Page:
clockwise from left: Cole Hamels arrived for this issue’s “The Suits” photo shoot on time, ready to go and with his trusty iPad in hand; Celebrating our Fall Fashion issue cover star Nicole Miller (center) with The Palm’s Bruce Bozzi Jr., Jim Haney, and Danielle Grimm; Kiehl’s LifeRide for amfAR drew huge crowds to the store, including owner Chris Salgardo and Tyson Beckford. An appreciation of the art of tailoring is a lesson I was fortunate enough to learn early in life. Our family business, Oakwood Uniform, crafts made-to-measure police and fire uniforms. My grandparents started the company out of their home in 1961 after my grandfather, who was a fabric cutter at the time, decided it was time to break out on his own.
|Jill Martin and Dana Ravich shared style insights in celebration of their new book during a signing event at Nordstrom.|
Though not nearly as sexy as crafting custom suits from fine fabrics, the principles are in many ways the same: the careful cuff of a sleeve, the gentle pool of a pant leg, the subtle tapering of a shirt at the waist. In a world that relies heavily on computers, this is a profession that has been virtually untouched by the 20th century’s advances in technology. The tools to get the job done are still a square of chalk, a box of pins, and a sewing machine. And when the last stitch has been sewn, an archaic presser produces razor-sharp creases on the final forms. If the theory holds true that there is something about a man in uniform, Oakwood Uniform just might know one of the reasons why.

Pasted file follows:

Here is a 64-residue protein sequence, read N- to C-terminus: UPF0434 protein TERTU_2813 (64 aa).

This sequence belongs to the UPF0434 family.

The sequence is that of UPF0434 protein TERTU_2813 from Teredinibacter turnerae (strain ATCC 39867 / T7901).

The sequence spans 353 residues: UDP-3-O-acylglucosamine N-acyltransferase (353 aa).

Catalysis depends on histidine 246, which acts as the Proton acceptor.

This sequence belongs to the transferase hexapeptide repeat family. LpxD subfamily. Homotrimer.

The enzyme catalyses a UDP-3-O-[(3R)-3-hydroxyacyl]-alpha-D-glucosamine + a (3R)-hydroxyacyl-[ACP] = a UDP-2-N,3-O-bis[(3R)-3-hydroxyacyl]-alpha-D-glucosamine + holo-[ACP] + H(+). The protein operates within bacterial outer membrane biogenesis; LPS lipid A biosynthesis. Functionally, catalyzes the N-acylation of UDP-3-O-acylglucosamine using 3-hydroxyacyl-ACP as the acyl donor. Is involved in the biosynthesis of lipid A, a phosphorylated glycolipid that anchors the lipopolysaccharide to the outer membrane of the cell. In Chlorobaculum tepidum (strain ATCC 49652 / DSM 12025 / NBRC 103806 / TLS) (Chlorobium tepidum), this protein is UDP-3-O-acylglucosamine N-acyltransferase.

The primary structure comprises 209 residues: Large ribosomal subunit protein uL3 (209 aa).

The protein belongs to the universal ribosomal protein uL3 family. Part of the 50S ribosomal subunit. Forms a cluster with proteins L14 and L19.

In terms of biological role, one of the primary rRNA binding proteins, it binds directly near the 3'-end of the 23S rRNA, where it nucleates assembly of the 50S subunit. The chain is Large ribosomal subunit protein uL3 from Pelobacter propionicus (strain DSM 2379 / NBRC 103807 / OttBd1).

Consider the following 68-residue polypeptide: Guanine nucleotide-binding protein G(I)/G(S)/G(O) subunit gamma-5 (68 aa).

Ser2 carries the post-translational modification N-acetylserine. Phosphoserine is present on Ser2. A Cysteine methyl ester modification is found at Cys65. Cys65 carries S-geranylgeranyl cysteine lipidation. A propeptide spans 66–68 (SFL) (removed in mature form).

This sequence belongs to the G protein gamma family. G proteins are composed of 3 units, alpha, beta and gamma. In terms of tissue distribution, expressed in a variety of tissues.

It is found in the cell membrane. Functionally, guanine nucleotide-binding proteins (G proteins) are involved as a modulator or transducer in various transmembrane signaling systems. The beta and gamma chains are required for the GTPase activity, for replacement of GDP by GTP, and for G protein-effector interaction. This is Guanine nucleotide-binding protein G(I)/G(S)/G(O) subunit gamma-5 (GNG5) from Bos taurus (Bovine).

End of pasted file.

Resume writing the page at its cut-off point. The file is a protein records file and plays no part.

Of course, there is also a business to tailoring, and it is changing. In penning this issue’s fashion feature, “The Suits,” I had the chance to speak to some of the area’s most in-demand names, not just about style insights but also about the shifting nature of their profession. It was career tailor Giovanni Rizzo of Hugo Boss whose words, in particular, resonated. “Nobody wants to learn this trade [anymore],” he said. “My wish is for more people to get interested in tailoring, because it is dying art.” It is a sentiment that my grandfather shared as well: How do you replace a retiring seamstress when no one sews anymore?
The cause could be any number of things: the dwindling number of family-run businesses, or the idea that working with your hands is somehow less valued than working on a computer. You could even blame it on our time-pressed world, one where pulling a piece of clothing off the rack to wear—with nary a seam altered—satisfies the nagging need for instant gratification. But, as Giovanni and my grandfather would likely agree, there is hardly anything more intensely gratifying than clothing that looks good and fits even better.
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